For example, the current draft document suggests an “atypical” report should lead to an immediate reassessment of the imaging and clinical findings. If the triple test is negative apart from the atypical cytology report, a decision can be made to simply review the patient at a shortened time interval. Or if the imaging or clinical findings are indeterminate, immediate CNB can be performed. Where CNB is not available, repeat FNAB or possibly excision biopsy can be the management option. On the other hand, a “suspicious” cytology report requires a mandatory biopsy, which can be a repeat FNAB but is usually a CNB if available, or in some situations a simple excision biopsy.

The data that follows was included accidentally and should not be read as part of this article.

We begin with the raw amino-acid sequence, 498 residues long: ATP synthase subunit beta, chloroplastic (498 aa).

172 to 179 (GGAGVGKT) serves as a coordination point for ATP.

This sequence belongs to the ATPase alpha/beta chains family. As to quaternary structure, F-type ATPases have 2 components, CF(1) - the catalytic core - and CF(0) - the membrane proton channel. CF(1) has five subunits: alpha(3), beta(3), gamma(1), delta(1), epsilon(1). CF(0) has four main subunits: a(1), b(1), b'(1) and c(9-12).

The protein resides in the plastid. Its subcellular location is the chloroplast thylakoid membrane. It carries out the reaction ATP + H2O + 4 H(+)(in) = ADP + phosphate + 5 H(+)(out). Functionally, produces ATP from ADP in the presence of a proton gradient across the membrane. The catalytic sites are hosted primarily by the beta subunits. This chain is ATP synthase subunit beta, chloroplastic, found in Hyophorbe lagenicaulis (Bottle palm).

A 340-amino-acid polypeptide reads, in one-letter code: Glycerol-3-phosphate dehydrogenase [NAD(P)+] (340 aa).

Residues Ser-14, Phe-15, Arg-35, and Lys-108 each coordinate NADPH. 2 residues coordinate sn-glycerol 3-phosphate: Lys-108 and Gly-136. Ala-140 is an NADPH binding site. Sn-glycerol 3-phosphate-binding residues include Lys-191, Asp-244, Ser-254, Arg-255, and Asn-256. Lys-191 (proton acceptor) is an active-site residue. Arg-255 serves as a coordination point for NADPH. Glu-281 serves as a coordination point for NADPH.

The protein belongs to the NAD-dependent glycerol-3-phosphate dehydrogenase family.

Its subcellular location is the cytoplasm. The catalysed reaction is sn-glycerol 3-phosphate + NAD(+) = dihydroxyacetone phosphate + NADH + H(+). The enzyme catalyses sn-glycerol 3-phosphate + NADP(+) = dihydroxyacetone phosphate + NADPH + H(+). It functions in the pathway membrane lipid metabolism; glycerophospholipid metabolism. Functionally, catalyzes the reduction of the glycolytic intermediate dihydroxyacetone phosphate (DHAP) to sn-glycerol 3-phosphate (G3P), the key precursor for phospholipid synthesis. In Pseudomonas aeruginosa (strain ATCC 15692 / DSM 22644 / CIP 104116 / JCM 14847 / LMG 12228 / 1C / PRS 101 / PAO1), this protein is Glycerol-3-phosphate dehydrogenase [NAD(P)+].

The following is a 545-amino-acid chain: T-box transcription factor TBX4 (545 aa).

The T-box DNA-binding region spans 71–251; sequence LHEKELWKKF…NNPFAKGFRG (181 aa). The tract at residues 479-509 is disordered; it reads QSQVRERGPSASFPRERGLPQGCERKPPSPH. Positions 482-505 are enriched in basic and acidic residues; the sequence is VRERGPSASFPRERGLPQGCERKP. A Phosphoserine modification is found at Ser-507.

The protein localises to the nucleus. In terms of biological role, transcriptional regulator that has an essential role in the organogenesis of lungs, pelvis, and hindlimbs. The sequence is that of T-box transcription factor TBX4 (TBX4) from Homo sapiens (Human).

Members of the International Academy of Cytology Standardized Reporting of Breast FNAB Cytology Group hope that cytopathologists and cytotechnologists will review the draft proposals and provide their input once the proposals are placed on the IAC website.
- Field AS, Schmitt F, Vielh P. IAC standardized reporting of breast fine-needle aspiration biopsy cytology. Acta Cytol. 2017;61(1):3–6.
- Field AS. Breast FNA biopsy cytology: current problems and the International Academy of Cytology Yokohama standardized reporting system. Cancer Cytopath. 2017;125(4):229–230.
- Abati A, Abele J, et al. The uniform approach to breast fine-needle aspiration biopsy. Diagn Cytopathol. 1997;16(4):295–311.
- Schmitt F, Vielh P. Fine-needle aspiration cytology samples: a good source of material for evaluating biomarkers in breast cancer. Histopathology. 2015;66(2):314–315.
- Masood S, Vass L, Ibarra JA Jr, et al. Breast pathology guideline implementation in low- and middle-income countries. Cancer. 2008;113(8 suppl):2297–2304.